Neural homogeneity is considered an important and robust feature of brain activity at microscale (ie, single neuron)27 and a reliable measure of connectomics at macroscale (ie, voxel/parcellation).27,28 Several studies have suggested that ReHo is linked to various phenotypic variables (eg, age, sex, intelligence, and personality), and differs between clinical populations. More recently, Jiang et al21 and Jiang and Zuo29 systematically reviewed the regional (short-distance) functional interactions of the organizational principles of human brain function, and proposed that ReHo may stand as a neuro-biologically meaningful network centrality of the local features of the brain connectome.

In our study, altered patterns of ReHo were detected in patients with ITN, including decreased ReHo in the left amygdala, right parahippocampal gyrus, and left cerebellum and increased ReHo in the right inferior temporal gyrus, right thalamus, right inferior parietal lobule, and left postcentral gyrus. This is consistent with several structural brain imaging studies that have reported gray matter changes in pain perception, pain modulation, and motor areas.14,16 For example, reduced gray matter size was documented in the somatosensory cortex, thalamus, parahippocampus, and temporal lobe in ITN patients.30 Another study14 reported greater gray matter volume in the thalamus, amygdala, periaqueductal gray matter, and basal ganglia. By contrast, ITN patients had thinner cortex in the anterior cingulate, the insula, and the orbitofrontal areas. Although inconsistency does exist in morphometric studies, the involved regions may also suggest a possible neuropathology in ITN.

The amygdala is a complex and deep brain structure involved in emotional processing. Fear conditioning and adjustment are the most noted emotional processes related to the amygdala,9,31 although its functional role has been extended to multiple dimensions including reward learning and motivation.9 Additionally, amygdala has been associated with a variety of psychiatric disorders, including anxiety32 and depression.33 Decreased ReHo in the left amygdala and parahippocampus is also reported in patients with experimentally induced lower back pain.34 Based on an investigation of the neurobiological significance of ReHo,21 decreased ReHo in the amygdala may indicate reduced functional integration of integrative information processing.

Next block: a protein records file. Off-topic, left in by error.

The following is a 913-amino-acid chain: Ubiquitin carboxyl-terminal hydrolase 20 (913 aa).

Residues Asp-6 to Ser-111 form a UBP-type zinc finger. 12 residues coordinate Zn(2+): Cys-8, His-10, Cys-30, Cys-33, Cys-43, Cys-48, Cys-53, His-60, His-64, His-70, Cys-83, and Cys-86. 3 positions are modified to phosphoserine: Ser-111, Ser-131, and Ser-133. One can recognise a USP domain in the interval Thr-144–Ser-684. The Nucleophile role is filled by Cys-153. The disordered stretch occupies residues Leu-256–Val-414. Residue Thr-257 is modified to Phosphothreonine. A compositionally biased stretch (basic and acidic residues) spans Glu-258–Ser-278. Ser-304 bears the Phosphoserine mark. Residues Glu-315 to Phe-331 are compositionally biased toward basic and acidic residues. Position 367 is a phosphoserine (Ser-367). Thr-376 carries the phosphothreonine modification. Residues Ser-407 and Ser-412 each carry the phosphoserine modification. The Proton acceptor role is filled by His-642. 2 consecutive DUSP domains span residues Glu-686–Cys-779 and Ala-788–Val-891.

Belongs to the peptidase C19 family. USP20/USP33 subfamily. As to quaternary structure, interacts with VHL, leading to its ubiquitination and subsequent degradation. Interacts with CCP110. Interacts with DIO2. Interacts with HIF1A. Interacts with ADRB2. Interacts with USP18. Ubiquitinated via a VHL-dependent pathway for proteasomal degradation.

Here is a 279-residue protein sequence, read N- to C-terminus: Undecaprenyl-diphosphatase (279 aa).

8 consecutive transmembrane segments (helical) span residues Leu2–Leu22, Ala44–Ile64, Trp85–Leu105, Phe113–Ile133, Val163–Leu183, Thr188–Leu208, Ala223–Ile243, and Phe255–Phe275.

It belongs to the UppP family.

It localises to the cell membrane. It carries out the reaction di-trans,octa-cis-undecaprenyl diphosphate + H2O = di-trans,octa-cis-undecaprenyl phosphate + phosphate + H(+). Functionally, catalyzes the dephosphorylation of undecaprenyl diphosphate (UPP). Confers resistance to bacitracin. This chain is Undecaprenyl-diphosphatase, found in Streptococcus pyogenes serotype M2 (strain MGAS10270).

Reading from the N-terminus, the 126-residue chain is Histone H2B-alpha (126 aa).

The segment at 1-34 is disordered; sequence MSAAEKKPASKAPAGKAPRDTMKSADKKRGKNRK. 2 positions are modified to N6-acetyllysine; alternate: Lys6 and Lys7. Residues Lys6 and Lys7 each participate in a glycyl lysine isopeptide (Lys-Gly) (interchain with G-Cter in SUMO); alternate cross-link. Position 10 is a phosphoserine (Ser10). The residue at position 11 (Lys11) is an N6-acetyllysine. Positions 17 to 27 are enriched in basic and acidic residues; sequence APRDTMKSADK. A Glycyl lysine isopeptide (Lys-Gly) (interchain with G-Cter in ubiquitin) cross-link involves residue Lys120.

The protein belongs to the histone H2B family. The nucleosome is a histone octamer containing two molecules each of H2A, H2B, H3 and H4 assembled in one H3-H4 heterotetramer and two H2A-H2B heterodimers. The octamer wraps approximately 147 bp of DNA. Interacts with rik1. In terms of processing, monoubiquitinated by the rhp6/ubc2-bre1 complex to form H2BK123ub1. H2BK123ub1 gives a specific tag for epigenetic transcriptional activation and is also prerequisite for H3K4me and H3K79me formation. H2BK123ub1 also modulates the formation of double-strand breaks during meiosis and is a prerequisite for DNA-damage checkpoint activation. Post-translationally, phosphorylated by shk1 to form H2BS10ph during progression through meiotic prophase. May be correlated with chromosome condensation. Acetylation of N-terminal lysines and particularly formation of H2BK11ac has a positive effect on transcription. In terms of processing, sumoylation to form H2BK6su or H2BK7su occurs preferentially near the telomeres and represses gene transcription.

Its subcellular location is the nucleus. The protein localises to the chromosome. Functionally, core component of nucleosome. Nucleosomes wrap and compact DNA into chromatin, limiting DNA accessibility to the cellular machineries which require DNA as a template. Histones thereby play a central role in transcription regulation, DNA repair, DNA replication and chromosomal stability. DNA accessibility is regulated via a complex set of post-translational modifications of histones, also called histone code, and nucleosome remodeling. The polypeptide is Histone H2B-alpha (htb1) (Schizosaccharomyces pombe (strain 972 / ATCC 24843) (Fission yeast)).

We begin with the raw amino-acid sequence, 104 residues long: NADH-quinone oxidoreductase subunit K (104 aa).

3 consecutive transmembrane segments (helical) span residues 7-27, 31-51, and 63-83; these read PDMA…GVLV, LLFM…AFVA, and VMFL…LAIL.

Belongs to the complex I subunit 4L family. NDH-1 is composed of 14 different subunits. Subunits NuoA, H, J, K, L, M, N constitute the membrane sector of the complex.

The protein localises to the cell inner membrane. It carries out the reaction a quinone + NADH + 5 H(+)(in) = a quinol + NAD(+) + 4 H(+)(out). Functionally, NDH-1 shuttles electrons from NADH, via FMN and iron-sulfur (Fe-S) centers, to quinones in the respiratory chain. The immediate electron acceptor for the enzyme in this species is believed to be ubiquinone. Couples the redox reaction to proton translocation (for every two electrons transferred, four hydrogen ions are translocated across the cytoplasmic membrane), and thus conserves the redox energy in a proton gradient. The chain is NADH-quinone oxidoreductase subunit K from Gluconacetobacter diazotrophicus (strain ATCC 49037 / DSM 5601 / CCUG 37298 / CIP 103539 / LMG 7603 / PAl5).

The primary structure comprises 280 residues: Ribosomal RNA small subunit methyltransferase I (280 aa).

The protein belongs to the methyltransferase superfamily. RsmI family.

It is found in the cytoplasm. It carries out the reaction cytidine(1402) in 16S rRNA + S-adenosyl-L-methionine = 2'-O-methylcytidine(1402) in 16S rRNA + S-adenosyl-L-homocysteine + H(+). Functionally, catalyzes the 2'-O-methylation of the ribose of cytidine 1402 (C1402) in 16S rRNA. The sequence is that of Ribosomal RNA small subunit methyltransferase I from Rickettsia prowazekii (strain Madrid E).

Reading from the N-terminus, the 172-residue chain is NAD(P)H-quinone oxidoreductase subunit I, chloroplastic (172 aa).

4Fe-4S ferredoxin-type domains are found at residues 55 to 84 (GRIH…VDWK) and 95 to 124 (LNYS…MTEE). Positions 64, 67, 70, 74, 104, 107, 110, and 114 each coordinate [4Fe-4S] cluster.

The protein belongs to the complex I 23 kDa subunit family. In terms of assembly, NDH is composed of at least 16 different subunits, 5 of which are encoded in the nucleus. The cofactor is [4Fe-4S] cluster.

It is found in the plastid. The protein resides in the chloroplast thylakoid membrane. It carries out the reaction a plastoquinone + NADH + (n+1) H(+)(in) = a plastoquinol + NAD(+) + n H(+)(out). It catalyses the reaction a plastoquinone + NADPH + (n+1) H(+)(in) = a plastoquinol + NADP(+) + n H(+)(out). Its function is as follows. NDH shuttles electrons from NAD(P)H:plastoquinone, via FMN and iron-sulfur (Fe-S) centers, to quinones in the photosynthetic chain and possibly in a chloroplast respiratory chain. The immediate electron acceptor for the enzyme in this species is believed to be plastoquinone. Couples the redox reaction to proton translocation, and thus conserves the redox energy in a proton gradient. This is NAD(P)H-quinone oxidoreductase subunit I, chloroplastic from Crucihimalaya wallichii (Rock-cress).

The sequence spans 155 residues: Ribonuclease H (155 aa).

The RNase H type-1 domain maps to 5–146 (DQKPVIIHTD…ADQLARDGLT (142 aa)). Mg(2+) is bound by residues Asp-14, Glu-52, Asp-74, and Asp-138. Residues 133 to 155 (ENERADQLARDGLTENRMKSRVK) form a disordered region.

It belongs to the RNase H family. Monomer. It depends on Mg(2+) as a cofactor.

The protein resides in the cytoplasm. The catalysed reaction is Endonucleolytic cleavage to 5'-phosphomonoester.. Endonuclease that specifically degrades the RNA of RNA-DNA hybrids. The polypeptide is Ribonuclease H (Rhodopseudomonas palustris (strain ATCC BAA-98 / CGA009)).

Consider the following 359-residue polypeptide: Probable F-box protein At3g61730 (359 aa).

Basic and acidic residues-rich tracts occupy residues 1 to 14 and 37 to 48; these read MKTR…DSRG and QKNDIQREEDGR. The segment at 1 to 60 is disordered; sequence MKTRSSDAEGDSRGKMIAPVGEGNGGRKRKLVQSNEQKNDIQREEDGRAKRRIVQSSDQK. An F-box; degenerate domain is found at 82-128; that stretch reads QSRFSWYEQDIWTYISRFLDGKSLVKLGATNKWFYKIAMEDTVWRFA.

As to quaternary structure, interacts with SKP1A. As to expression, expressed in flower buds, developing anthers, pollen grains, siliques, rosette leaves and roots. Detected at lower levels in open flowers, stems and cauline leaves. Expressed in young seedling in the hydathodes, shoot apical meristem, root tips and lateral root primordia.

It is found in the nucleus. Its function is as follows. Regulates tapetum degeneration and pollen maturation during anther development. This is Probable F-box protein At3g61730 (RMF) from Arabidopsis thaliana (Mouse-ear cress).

We also found that ITN patients had increased ReHo in the thalamus compared to controls. This result is consistent with a recent metabolic MRI study on ITN patients that showed a lower N-acetylaspartate/creatine ratio in the affected-side thalamus and a negative relationship with VAS and disease duration.17 In addition, previous studies of ITN have reported greater patient thalamic volume relative to controls.14 It is reasonable to assume that the increased local synchronization of blood oxygenation level dependent (BOLD) time series in the thalamus reflects sustained nociceptive input, fitting with trigeminal neuropathy symptomology.

Both the parahippocampal gyrus and the lateral parietal cortex are regions of the default mode network (DMN),35 which is engaged in the internal processing including autobiographical memory, self-reference, and stimulus-independent thought.3537 The DMN is generally active when it is not engaged with the external environment.35 The parahippocampus is involved in multiple behaviors, including stress and anxiety and the integration of complex information.38 Decreased parahippocampal ReHo in ITN patients supports its integrative role in internal processing and suggests that ITN involves decreased neural synchronization during internally directed or stimulus-independent mental states, which may be associated with an increased awareness of external nociceptive pain stimuli and anticipation. However, we also observed an increase in ReHo in the right lateral parietal cortex, and because they both constitute parts of DMN, the disparity between the parahippocampal decrease and the lateral parietal increase in ReHo could reflect maladaptive brain activity that is induced by pain. The lateral parietal cortex has been reported to participate in pain anticipation via meta-analysis,8 and it may represent a second level of the pain information processing circuit that supports the active, conscious, cognitive evaluation of pain sensation.

We also found increased ReHo in brain regions that generally encodes the discriminative properties of pain, including the pre- and postcentral gyri. The postcentral gyrus has been involved in the anticipation, intensity, discriminative, spatial and temporal summation aspects of pain processing.3941 In patients with ITN, even simply non-painful movements can elicit attacks of pain, so restriction of facial movements would therefore ease the pain. The precentral gyrus (primary motor cortex) could therefore mirror sensory pain responses to repeated trigeminal neuralgia, motor inhibition of the maxilla and facial muscle tension.40 In our study, a positive relationship between pain intensity and ReHo in the left pre- and postcentral gyrus was found, suggesting a link between local synchronization of intrinsic brain activity and pain modulation.